Heirloom Tomato Salad

If you're lucky enough to live near a farmers market, don't forget to thank your local farmer and gardener for that sparkling-fresh produce, especially those who grow heirloom vegetables and fruits. In addition to growing delicious produce, they're cultivating history, right on the vine.

Though there are some differences of opinion about its exact definition, an heirloom variety of fruit or vegetable is generally agreed to be one that has been cultivated for at least 50 years. Beans are an heirloom veggie ever-growing in popularity, but the food that truly sings of summer is the tomato.

Heirloom tomatoes are beginning to appear in gardens, at roadside stands and lining produce aisles. In honor of the unique flavors and colors of these beauties, beyond the jump is an original recipe for a summer tomato salad: history you can eat. But remember to save some seeds -- preserving them is the least we can do for these species that give so much to us.

Heirloom Tomato Salad Recipe

Using a good quality, large-grained salt is essential, as the large pure crystals will draw the correct amount of moisture from the tomatoes while providing a nice snap on the palate. Flaky grey sea salt is best, but kosher salt will work just fine. If you have one, a tomato knife does a great job of coring and slicing tomatoes.

  • 1 pound assorted heirloom tomatoes, such as Persimmon, Brandywine, Black Krim or Lillian's Yellow
  • 1 tablespoon red wine vinegar
  • 1 small white onion
  • Extra virgin olive oil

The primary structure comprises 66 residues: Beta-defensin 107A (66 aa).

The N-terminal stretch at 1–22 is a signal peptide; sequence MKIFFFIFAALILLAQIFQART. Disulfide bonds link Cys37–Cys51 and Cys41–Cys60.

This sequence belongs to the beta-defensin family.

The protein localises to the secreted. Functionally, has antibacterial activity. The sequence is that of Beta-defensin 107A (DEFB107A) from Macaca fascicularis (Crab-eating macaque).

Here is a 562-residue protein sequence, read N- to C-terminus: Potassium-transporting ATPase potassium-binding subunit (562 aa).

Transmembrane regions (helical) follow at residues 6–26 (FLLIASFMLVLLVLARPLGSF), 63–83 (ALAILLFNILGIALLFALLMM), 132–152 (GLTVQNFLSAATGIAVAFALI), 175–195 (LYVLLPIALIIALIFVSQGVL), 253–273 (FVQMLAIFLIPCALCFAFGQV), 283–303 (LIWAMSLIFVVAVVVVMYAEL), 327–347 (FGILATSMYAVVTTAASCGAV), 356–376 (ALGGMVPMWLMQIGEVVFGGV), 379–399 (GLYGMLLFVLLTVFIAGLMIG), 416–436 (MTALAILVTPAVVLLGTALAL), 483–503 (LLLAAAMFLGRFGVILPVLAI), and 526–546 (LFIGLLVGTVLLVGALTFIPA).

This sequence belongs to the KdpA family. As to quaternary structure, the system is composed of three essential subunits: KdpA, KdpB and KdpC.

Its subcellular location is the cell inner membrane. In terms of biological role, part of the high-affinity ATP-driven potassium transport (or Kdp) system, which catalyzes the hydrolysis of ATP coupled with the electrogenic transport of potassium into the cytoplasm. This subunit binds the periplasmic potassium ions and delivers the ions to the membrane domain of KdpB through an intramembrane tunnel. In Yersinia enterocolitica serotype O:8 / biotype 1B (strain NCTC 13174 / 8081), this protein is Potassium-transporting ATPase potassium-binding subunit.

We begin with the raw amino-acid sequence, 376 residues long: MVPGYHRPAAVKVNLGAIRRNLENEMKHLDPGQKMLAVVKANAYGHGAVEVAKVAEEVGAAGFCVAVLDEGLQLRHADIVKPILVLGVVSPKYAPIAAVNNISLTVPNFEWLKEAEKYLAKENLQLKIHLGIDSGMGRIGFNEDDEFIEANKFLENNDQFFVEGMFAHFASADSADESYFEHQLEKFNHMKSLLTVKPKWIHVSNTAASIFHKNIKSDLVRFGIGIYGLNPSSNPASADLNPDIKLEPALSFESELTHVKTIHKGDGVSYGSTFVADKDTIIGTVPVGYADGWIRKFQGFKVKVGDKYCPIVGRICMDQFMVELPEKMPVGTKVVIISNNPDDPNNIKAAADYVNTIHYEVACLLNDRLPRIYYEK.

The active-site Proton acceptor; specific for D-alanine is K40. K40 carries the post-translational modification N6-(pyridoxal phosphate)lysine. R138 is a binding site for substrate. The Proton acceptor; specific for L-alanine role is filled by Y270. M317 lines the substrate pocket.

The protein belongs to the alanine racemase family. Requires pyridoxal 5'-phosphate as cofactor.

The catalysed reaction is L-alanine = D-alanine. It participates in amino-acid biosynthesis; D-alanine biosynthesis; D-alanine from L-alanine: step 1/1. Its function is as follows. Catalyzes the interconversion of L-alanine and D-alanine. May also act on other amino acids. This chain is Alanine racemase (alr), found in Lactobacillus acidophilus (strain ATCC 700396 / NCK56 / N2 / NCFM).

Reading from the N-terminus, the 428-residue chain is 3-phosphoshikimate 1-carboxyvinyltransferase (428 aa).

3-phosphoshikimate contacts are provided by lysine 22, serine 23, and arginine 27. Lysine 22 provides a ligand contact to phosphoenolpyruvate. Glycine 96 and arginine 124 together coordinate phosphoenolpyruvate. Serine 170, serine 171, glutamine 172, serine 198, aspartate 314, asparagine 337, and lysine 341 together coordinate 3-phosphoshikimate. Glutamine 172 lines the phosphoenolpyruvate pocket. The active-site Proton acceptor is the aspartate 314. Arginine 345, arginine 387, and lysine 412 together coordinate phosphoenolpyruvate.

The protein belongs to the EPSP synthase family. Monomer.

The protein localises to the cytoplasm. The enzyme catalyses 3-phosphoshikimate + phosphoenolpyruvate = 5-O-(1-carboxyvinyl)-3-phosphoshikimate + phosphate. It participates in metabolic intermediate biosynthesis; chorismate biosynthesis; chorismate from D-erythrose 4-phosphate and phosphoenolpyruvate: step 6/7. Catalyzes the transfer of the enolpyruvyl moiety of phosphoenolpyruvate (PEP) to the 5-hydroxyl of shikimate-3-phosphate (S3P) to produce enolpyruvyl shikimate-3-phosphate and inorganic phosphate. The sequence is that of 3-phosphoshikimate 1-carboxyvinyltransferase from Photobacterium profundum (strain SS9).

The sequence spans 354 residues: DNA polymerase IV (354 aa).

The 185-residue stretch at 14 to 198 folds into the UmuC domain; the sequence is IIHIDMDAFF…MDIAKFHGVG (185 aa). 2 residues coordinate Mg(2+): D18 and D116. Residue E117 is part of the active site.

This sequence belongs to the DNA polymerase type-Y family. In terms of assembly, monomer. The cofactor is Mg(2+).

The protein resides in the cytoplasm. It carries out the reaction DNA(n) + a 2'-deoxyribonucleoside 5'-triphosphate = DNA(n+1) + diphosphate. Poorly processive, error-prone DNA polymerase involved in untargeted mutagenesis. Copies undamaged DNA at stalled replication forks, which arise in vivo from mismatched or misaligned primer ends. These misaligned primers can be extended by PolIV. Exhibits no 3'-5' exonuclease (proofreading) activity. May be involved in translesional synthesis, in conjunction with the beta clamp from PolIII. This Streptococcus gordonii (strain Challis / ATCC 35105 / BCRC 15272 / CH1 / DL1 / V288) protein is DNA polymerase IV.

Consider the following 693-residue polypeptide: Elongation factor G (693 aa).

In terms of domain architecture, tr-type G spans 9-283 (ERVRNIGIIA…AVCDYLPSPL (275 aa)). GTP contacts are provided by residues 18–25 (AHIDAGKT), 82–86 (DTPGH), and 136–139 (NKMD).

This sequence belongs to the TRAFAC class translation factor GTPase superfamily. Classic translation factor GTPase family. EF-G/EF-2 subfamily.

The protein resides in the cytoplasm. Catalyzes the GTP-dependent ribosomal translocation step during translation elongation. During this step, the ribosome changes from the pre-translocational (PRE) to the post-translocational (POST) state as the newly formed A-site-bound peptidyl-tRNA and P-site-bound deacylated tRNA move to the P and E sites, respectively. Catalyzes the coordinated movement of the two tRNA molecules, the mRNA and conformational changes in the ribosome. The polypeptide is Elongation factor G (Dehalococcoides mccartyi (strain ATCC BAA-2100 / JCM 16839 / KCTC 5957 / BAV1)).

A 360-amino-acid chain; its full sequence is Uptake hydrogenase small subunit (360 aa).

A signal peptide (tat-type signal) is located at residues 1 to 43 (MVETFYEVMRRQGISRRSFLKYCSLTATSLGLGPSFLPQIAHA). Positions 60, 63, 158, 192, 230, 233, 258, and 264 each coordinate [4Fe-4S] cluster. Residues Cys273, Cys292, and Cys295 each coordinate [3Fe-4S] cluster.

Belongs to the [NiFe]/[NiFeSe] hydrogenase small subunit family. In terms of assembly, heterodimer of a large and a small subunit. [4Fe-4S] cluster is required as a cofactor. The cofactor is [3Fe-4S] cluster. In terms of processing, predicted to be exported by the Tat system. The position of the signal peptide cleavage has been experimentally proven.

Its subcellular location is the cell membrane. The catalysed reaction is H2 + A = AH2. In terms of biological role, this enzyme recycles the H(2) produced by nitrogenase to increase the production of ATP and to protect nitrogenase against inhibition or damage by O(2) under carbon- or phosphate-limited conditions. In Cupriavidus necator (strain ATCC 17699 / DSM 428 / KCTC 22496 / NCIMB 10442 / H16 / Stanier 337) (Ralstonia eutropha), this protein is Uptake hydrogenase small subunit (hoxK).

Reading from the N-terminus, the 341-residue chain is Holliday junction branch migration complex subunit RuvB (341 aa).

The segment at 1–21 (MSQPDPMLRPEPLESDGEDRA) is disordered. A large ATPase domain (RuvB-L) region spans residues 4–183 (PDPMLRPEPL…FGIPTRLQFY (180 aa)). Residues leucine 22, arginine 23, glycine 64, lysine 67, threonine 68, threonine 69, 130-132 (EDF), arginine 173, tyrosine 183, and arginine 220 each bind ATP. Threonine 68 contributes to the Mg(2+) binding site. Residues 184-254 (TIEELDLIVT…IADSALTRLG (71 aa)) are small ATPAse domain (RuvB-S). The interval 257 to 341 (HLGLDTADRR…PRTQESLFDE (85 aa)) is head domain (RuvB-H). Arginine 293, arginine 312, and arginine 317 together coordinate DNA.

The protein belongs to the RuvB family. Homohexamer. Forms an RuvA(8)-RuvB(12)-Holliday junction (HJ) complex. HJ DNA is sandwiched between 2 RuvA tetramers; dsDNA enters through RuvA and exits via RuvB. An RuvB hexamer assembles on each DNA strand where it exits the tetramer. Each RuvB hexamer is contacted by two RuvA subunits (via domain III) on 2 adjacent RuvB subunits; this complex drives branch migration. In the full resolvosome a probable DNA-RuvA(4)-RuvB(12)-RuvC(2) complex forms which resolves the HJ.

• 1 small bunch of a soft, fragrant herb such as chervil, parsley, tarragon or savory
  • Large-grained salt
  • Freshly ground black pepper

1. Rinse the herbs (you will only be using the leaf ends) and set aside to dry on a double layer of paper towels.

2. Drizzle the bottom of a shallow serving dish large enough to hold the tomatoes in one or two layers with the olive oil and splash with a teaspoon of the vinegar. Sprinkle with rock salt and a few grindings of black pepper. Place in refrigerator to chill.

3. Remove the stem and cap ends of the onion; remove peel. Mince the onion to measure 1/2 cup and splash with the remaining vinegar. Set aside to soften.

4. Roll the herbs in a fresh layer of paper towels to dry them. Discard the paper towels and roll the herbs into a tight bunch at the leaf end. Chop off the stem ends and set aside for another use. Mince the leaf ends.

5. Core each tomato by running the sharp point of the knife around the button where the tomato was snapped from the plant; remove and discard. Slice each tomato crosswise into rounds. If you are saving seeds, remove some of the fleshy pulp and set it aside for de-seeding and drying.

6. Place the tomatoes in layers onto the chilled platter, sprinkling each layer lightly with salt, a few grindings of black pepper, and a scattering of chopped fresh herbs and alternating layers with the onion-vinegar mixture.

7. Cover loosely with wax paper and chill until the tomatoes have released their juices, approximately 15 minutes. Serve.

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